18.9.22: The healing process


Context: Yesterday I woke very early, and saw that God lives in my unconscious mind, waiting and longing to heal me.

Healing is a lifelong process. It means slowly becoming conscious of all that is hidden in the darkness of my unconscious mind, so I can change and grow.

I can encourage this process by:

  • Seeking God
  • Waiting on God 
  • Praying constantly 
  • Listening to God
  • Learning from God
  • Practicing God’s presence

Slowly, slowly, God reveals to me all the damage that lives on in my inner darkness, bringing it into the light of consciousness, so it can be healed. This includes the psychological consequences of the trauma, bullying, coercive control and abuse I suffered throughout my childhood, and far beyond.

I can share in this process by:

  • Opening myself to all God uncovers and reveals to me
  • Facing what I am shown
  • Accepting it
  • Cooperating with God’s healing
  • Learning from from what God tells me
  • Working to change how I feel, think, speak and behave

As God helps me to change and grow, I become more whole as a person, and therefore just a tiny bit more like Christ.

There is no deeper or more complete healing than God’s inner healing.

The Lord – who is the Spirit – makes us more and more like him as we are changed into his glorious image (2 Corinthians 3:18; NLT).


References 

Let the Spirit renew your thoughts and attitudes (Ephesians 4:23; NLT). 

In your relationships with one another, have the same mindset as Christ Jesus (Philippians 2:5; NIV).

I will give you a new heart, and I will put a new spirit in you (Ezekiel 36:26; NLT). 

He renews my strength (Psalm 23:3; NLT). 

We will speak the truth in love, growing in every way more and more like Christ (Ephesians 4:15; NLT).

As we live in God, our love grows more perfect. So we will not be afraid on the day of judgment, but we can face him with confidence because we live like Jesus here in this world (1 John 4:17; NLT). 

This will continue until we all come to such unity in our faith and knowledge of God’s Son that we will be mature in the Lord, measuring up to the full and complete standard of Christ (Ephesians 4:13; NLT).

The Lord – who is the Spirit – makes us more and more like him as we are changed into his glorious image (2 Corinthians 3:18; NLT).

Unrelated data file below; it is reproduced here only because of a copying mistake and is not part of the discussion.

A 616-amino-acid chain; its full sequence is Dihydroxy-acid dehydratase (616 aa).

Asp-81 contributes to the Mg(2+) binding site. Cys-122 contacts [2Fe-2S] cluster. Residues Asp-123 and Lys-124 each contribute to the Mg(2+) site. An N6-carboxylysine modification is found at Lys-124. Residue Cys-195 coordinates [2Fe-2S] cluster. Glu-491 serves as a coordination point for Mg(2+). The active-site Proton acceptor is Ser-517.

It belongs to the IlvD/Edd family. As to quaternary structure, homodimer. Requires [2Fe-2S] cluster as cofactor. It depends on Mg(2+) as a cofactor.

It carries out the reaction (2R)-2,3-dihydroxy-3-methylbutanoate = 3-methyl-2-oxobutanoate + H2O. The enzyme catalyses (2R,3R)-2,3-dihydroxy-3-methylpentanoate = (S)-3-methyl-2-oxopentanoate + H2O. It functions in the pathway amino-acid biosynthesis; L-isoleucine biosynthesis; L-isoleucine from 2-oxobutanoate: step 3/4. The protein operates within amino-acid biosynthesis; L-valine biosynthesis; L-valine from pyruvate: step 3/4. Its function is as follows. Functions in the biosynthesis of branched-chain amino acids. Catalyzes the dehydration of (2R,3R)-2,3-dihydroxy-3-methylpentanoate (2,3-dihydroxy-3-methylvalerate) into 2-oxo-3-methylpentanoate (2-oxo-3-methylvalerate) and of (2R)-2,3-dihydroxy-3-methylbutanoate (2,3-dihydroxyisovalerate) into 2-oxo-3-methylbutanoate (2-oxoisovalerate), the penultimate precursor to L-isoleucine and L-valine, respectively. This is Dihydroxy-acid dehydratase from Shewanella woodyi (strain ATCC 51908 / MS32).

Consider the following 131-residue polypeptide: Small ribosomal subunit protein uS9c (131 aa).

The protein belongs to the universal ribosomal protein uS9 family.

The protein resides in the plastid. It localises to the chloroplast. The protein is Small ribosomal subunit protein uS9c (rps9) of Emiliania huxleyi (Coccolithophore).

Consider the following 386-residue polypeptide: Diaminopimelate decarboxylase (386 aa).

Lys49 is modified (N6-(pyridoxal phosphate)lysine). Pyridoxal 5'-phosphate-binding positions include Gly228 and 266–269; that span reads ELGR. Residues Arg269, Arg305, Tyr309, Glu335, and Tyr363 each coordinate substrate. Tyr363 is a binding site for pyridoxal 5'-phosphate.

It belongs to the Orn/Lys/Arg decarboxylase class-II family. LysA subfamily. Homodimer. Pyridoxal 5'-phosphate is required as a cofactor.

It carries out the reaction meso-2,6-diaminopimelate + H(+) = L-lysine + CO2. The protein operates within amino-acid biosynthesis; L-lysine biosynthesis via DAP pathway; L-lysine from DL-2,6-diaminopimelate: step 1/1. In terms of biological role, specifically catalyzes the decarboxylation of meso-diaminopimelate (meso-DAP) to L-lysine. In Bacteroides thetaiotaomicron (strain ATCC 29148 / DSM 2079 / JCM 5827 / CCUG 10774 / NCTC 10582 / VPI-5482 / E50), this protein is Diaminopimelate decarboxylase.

We will be like him (1 John 3:2; NLT). 

17.9.22: God already knows

A few days ago I found it very hard to pray when I woke up, which is unusual for me. However, to my surprise, some insight still arrived. This what I saw:

Your heavenly Father already knows all your needs (Matthew 6:32; NLT). 

Whenever I turn to you and ask for your help, Lord, I find that you already know what I need, and you’re already offering it. You’re pouring out love all the time, waiting patiently, and longing for me to accept your assistance:

  • When I ask you to forgive me, you’re already offering forgiveness
  • When I ask you to heal me, you’re already offering healing
  • When ask you to strengthen me, you’re already offering strength
  • When I ask you to help me pray, you’re already helping me to pray
  • When I ask you to hear my prayers, you’re already listening to them
  • When I ask you to comfort me, you’re already offering me your comfort

All I need to do is to accept with gratitude what you are already offering.

Lord, you anticipate my every need. May I continually turn to you with total confidence, knowing you will help me in all circumstances. Thank you for being so great, so good and so kind.

In Jesus’ name,
Amen.

I tell you, you can pray for anything, and if you believe that you’ve received it, it will be yours (Mark 11:24; NLT). 

The Lord God helps me (Isaiah 50:7; RSV).


References 

The Lord who made you and helps you says: Do not be afraid, O Jacob, my servant, O dear Israel, my chosen one. For I will pour out water to quench your thirst and to irrigate your parched fields (Isaiah 44:3; NLT). 


The Lord must wait for you to come to him so he can show you his love and compassion (Isaiah 30:18; NLT).

Your Father knows exactly what you need before you ask him (Matthew 6:8; NLT).

Don’t worry about anything; instead, pray about everything. Tell God what you need, and thank him for all he has done (Philippians 4:6; NLT).

This is the confidence we have in approaching God: that if we ask anything according to his will, he hears us. And if we know that he hears us – whatever we ask – we know that we have what we asked of him (1 John 5:14-15; NIV).

16.9.22: Light and darkness (with thanks to KB)

Context: This blog arrived yesterday morning, whilst I was exchanging messages with a friend. It simply formed in my mind as I began to respond. By the time I had put it into words, I realised I needed to hold on to what I had written, so I copied and pasted it into my spiritual diary. Here is the result:

You, Lord, are my lamp; the Lord turns my darkness into light (2 Samuel 22:29; NLT).